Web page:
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Vox: Bernie 2020 is just Bernie 2016 plus Trump



Vox Bernie 2020 is just Bernie 2016 plus Trump

Consistency in messaging is an important quality for candidates running for government offices. It’s also rare; in an age where every word uttered by a candidate is captured, cataloged, and critiqued, keeping one’s story straight is challenge. Adding in the ever-shifting sentiment of the left makes it even harder for Democrats to keep their stories straight.

But Senator Bernie Sanders (I-VT) has been able to maintain consistency since his rise to the national stage in 2016. How? By not changing his message.

This is a good thing for him as a person, but it also runs the risk of making him seem repetitive. That’s because he is being repetitive; the only difference between his speeches today and the ones he started delivering in 2015 is now he can add in the caveat of President Trump being in office.

It’s not doing much to change the core of his message.

Tara Golshan over at Vox noted how consistent his message has been as well as the risks he faces by repeating himself over and over again.

Bernie Sanders’s definition of democratic socialism, explained

The speech is a major moment in American political history; a democratic socialist is one of the leading candidates in the 2020 Democratic presidential primary.

But it felt familiar. Three-and-a-half years ago, Sanders’s speech also invoked Franklin Delano Roosevelt. He made the same call for an economic bill of rights: for health care, affordable housing, racial equality, a clean environment, and a living wage. Sanders may have a newfound status as a frontrunner, but a democratic socialist in America still has to define their vision in terms that Americans can understand — and can fit into a fiercely capitalistic society.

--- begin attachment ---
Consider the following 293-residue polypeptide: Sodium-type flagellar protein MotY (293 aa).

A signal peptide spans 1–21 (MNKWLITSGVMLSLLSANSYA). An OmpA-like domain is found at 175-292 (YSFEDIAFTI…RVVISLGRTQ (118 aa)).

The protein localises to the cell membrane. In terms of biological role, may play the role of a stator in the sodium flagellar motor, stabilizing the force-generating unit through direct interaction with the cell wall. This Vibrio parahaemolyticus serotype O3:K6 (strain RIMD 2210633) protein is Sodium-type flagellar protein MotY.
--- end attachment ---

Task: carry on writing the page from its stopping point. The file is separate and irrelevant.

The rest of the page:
Golshan may see it as mostly positive, but there’s a major problem only partially addressed in the Vox article. Bernie’s message in 2016 was fresh and unique. In 2020, there is very little he’s been saying that his other presidential candidates haven’t also been saying. Even “moderate” Joe Biden has echoed his sentiment.

Elizabeth Warren may be the “better Bernie” when it comes to full-blown Democratic Socialism. The Massachusetts Senator has taken much of what Sanders has been saying and ramped it up a notch to offer proposals that will hose the rich even harder. It’s a proper strategy for a candidate who, frankly, seemed to be going nowhere just a month ago. Now, she’s poised to overtake Sanders as the progressive champion to battle Biden for the nomination.

She’s moving up because she’s going down the opposite road of Sanders. While he’s reiterating the policies and talking points he offered in 2016, Warren is throwing out a new radical initiative of the week. It’s working, which demonstrates how fickle radical progressives are when it comes to politics. They aren’t looking for the best solution. They’re looking for the freshest and most extreme.

Consistency may be a virtue for movement leaders, but it’s not going to keep the attentions of the Democratic base. They like new ideas, new catchphrases to rally behind, and new methods for taking down the nation. Sanders is going to end up being the father of Democratic Socialism, but he won’t be its representative for much longer. That title is being taken by Warren, Alexandria Ocasio-Cortez, and the Justice Democrats, many of whom started in Sanders’s 2016 campaign.

Despite being 2nd in nearly every poll, I’d put Sanders’s chances of winning the Democratic nomination somewhere near single digits. He can’t keep up with the movement he essentially created.

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